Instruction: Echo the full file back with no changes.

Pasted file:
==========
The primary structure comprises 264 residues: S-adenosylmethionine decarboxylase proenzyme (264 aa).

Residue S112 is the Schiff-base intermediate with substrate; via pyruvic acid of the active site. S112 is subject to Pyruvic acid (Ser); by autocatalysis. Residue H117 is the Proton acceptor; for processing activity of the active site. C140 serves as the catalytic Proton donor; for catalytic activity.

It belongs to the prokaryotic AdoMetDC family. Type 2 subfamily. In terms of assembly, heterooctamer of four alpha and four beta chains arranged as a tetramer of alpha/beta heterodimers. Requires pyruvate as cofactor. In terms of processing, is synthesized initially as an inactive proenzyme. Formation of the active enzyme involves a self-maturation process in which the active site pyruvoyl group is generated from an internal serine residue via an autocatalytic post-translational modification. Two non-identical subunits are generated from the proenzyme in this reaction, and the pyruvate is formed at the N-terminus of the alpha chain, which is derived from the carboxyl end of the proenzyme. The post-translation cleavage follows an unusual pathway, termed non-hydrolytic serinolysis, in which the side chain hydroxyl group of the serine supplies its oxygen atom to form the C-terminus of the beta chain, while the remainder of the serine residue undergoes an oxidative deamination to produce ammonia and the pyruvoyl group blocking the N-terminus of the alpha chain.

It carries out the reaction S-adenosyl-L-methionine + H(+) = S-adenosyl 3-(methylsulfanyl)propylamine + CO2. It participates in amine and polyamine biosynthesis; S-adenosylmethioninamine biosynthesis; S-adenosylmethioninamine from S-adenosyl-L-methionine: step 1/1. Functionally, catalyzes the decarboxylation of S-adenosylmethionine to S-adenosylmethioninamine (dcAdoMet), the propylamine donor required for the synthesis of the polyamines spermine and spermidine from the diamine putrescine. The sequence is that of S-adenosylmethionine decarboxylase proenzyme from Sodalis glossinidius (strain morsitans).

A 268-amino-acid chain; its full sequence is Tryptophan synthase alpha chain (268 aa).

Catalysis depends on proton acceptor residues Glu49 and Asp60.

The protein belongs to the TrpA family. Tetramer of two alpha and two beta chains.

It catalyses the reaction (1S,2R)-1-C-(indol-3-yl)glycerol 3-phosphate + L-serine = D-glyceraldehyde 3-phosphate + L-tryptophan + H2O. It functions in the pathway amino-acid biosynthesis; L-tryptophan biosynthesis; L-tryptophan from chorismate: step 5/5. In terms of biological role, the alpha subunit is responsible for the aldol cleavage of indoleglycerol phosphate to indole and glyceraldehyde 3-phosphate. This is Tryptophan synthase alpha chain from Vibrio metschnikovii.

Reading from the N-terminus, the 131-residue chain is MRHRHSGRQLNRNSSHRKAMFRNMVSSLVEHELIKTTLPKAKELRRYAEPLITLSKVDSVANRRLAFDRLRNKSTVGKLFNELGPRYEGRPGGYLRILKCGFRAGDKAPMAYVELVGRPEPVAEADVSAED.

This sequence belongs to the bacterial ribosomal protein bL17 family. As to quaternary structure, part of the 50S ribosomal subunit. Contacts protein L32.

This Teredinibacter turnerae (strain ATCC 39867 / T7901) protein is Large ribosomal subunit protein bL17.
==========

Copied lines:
The primary structure comprises 264 residues: S-adenosylmethionine decarboxylase proenzyme (264 aa).

Residue S112 is the Schiff-base intermediate with substrate; via pyruvic acid of the active site. S112 is subject to Pyruvic acid (Ser); by autocatalysis. Residue H117 is the Proton acceptor; for processing activity of the active site. C140 serves as the catalytic Proton donor; for catalytic activity.

It belongs to the prokaryotic AdoMetDC family. Type 2 subfamily. In terms of assembly, heterooctamer of four alpha and four beta chains arranged as a tetramer of alpha/beta heterodimers. Requires pyruvate as cofactor. In terms of processing, is synthesized initially as an inactive proenzyme. Formation of the active enzyme involves a self-maturation process in which the active site pyruvoyl group is generated from an internal serine residue via an autocatalytic post-translational modification. Two non-identical subunits are generated from the proenzyme in this reaction, and the pyruvate is formed at the N-terminus of the alpha chain, which is derived from the carboxyl end of the proenzyme. The post-translation cleavage follows an unusual pathway, termed non-hydrolytic serinolysis, in which the side chain hydroxyl group of the serine supplies its oxygen atom to form the C-terminus of the beta chain, while the remainder of the serine residue undergoes an oxidative deamination to produce ammonia and the pyruvoyl group blocking the N-terminus of the alpha chain.

It carries out the reaction S-adenosyl-L-methionine + H(+) = S-adenosyl 3-(methylsulfanyl)propylamine + CO2. It participates in amine and polyamine biosynthesis; S-adenosylmethioninamine biosynthesis; S-adenosylmethioninamine from S-adenosyl-L-methionine: step 1/1. Functionally, catalyzes the decarboxylation of S-adenosylmethionine to S-adenosylmethioninamine (dcAdoMet), the propylamine donor required for the synthesis of the polyamines spermine and spermidine from the diamine putrescine. The sequence is that of S-adenosylmethionine decarboxylase proenzyme from Sodalis glossinidius (strain morsitans).

A 268-amino-acid chain; its full sequence is Tryptophan synthase alpha chain (268 aa).

Catalysis depends on proton acceptor residues Glu49 and Asp60.

The protein belongs to the TrpA family. Tetramer of two alpha and two beta chains.

It catalyses the reaction (1S,2R)-1-C-(indol-3-yl)glycerol 3-phosphate + L-serine = D-glyceraldehyde 3-phosphate + L-tryptophan + H2O. It functions in the pathway amino-acid biosynthesis; L-tryptophan biosynthesis; L-tryptophan from chorismate: step 5/5. In terms of biological role, the alpha subunit is responsible for the aldol cleavage of indoleglycerol phosphate to indole and glyceraldehyde 3-phosphate. This is Tryptophan synthase alpha chain from Vibrio metschnikovii.

Reading from the N-terminus, the 131-residue chain is MRHRHSGRQLNRNSSHRKAMFRNMVSSLVEHELIKTTLPKAKELRRYAEPLITLSKVDSVANRRLAFDRLRNKSTVGKLFNELGPRYEGRPGGYLRILKCGFRAGDKAPMAYVELVGRPEPVAEADVSAED.

This sequence belongs to the bacterial ribosomal protein bL17 family. As to quaternary structure, part of the 50S ribosomal subunit. Contacts protein L32.

This Teredinibacter turnerae (strain ATCC 39867 / T7901) protein is Large ribosomal subunit protein bL17.